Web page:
Eurozone Recovery Will Take Longer Than Expected As Vaccination Rollout Plans Prove To Be Challenging

In the third quarter of 2020, thanks to lower infection rates that allowed governments to partially reopen their countries, the eurozone saw a growth rate of +12.4%

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Teresa Marvulli
Teresa Marvulli
I am an Italian journalist based in the UK. I trained at City, University of London and I write about the environment, Italian politics and current affairs with a focus on the EU.

UNITED KINGDOM. London: With the growing COVID-19 cases, Europe’s economic woes seem to be worsening. There are mounting concerns around the potential economic damage as a new strain of the Coronavirus is circulating in Europe.

The International Monetary Fund (IMF) has recently updated its growth forecasts for the eurozone and has cut the growth expectations for the region to 4.2%, 1 percentage point less than initially expected.

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The IMF’s forecasts don’t expect the eurozone’s economy to return to the end of 2019 growth level before the end of 2022. Eurostat, the European statistics office, has estimated that the eurozone economy has dropped by 0.7% in the last quarter of 2020, -5.1% compared to the same months of 2019.

In the third quarter of 2020, thanks to lower infection rates that allowed governments to partially reopen their countries, the eurozone saw a growth rate of +12.4%. These months also coincided with the vaccine approval news, hinting at the possibility that the pandemic could end soon.

A challenging vaccine rollout

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The start of 2021 saw the majority of the eurozone’s countries reintroducing national lockdowns and tighter social restrictions, as infection rates soared again. The vaccine rollout has proved to be more complicated than expected due to supply shortages and disruptions in the distributions that have overshadowed the hope for a fast recovery.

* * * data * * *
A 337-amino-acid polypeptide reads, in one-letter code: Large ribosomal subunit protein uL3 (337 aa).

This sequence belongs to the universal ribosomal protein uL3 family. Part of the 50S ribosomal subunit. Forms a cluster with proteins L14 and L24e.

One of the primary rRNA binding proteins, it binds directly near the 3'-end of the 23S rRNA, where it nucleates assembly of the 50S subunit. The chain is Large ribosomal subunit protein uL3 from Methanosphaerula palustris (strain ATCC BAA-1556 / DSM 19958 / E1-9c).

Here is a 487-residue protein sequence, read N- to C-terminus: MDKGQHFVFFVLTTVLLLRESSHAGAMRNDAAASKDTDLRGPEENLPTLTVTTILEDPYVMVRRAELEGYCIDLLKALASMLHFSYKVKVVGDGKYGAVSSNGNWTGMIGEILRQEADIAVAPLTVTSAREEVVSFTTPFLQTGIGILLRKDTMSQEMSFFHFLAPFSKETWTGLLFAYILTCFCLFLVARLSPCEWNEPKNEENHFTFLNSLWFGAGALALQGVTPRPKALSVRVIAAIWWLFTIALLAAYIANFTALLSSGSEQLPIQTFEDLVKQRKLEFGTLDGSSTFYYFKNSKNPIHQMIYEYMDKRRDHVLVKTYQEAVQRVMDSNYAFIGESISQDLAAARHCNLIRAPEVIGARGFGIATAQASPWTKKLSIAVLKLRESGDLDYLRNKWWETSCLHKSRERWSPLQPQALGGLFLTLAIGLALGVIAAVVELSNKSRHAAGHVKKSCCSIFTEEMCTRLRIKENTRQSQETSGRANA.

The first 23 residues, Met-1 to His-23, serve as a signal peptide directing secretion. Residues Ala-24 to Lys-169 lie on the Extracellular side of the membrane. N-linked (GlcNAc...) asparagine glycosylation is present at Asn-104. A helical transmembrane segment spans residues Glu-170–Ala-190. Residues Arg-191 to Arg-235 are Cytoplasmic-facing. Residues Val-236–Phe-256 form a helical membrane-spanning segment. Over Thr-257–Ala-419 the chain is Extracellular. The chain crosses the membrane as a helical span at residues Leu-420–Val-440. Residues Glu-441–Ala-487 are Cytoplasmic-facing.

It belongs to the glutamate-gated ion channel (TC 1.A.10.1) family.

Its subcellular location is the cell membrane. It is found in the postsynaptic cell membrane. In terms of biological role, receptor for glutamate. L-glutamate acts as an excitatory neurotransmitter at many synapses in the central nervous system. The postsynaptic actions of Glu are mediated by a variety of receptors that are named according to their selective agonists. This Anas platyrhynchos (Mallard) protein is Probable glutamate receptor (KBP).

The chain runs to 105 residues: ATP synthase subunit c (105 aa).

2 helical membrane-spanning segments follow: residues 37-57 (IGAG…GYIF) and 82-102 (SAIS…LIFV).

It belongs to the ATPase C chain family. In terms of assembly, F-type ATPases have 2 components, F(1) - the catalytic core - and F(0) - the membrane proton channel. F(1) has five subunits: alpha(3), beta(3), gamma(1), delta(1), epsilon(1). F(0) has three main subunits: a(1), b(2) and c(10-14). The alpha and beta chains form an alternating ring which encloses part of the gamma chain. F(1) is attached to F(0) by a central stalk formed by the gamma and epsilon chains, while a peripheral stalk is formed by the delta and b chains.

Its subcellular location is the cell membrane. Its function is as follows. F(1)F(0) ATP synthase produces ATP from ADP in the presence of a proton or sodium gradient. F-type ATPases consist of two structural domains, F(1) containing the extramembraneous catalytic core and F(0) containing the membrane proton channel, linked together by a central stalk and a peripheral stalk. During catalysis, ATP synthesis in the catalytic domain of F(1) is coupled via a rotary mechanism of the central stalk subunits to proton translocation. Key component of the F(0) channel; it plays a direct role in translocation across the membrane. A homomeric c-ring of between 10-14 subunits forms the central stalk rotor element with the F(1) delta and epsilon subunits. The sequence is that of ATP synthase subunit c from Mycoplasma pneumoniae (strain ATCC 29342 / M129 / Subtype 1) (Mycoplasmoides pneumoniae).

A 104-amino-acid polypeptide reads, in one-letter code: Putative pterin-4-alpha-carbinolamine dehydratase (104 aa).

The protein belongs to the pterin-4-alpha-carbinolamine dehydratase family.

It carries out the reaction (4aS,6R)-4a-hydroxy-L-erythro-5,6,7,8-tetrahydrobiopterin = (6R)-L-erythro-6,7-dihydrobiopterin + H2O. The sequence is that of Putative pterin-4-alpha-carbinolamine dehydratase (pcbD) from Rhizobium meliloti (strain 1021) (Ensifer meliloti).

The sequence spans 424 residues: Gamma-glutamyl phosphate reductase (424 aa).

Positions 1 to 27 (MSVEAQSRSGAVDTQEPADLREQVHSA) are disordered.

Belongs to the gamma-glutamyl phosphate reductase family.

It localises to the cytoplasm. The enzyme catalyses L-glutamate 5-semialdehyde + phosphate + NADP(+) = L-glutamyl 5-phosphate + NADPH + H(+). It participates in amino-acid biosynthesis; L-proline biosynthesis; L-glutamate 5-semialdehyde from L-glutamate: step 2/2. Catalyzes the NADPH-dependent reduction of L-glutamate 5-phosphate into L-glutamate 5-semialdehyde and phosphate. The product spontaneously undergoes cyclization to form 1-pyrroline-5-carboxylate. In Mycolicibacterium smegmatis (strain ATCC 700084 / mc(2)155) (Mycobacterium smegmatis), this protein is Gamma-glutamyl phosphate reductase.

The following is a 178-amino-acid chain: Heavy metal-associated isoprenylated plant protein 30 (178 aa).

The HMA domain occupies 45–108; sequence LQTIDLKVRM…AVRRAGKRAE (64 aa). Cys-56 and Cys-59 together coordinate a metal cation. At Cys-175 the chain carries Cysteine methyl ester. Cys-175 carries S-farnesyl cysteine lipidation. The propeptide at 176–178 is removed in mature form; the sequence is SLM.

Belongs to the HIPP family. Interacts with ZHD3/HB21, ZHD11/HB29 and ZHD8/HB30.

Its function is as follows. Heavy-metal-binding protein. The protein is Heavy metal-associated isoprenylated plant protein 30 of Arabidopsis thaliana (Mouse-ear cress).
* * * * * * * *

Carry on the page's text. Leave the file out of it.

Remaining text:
In a press conference on Jan. 21, the European Central Bank’s president, Christiane Lagarde said, despite the vaccination campaigns representing an important milestone, “The pandemic continues to pose serious risks to public health and to the euro area and global economies. The renewed surge in coronavirus (COVID-19) infections and the restrictive and prolonged containment measures imposed in many euro area countries are disrupting economic activity.”

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The struggle is real

In an interview with CNBC’s Squawk Box Europe, Erik Nielsen, group chief economist at UniCredit said, “Europe is in a deep hole, the pandemic is very very uncertain, the rollout of the vaccine is frankly disappointing in Europe and therefore the risk of a deeper hole is there.”

The European Commission has asked member states to vaccinate at least 70% of their adult population by summer in a bid to contain the spread of the virus and accelerate the bloc’s economic recovery.

Since Christmas, especially, the European leaders have been battling the rising infection rates. Till date 103 million cases of Coronavirus have been reported in Europe of which 57.3 million have recovered and 2.24 million have died.

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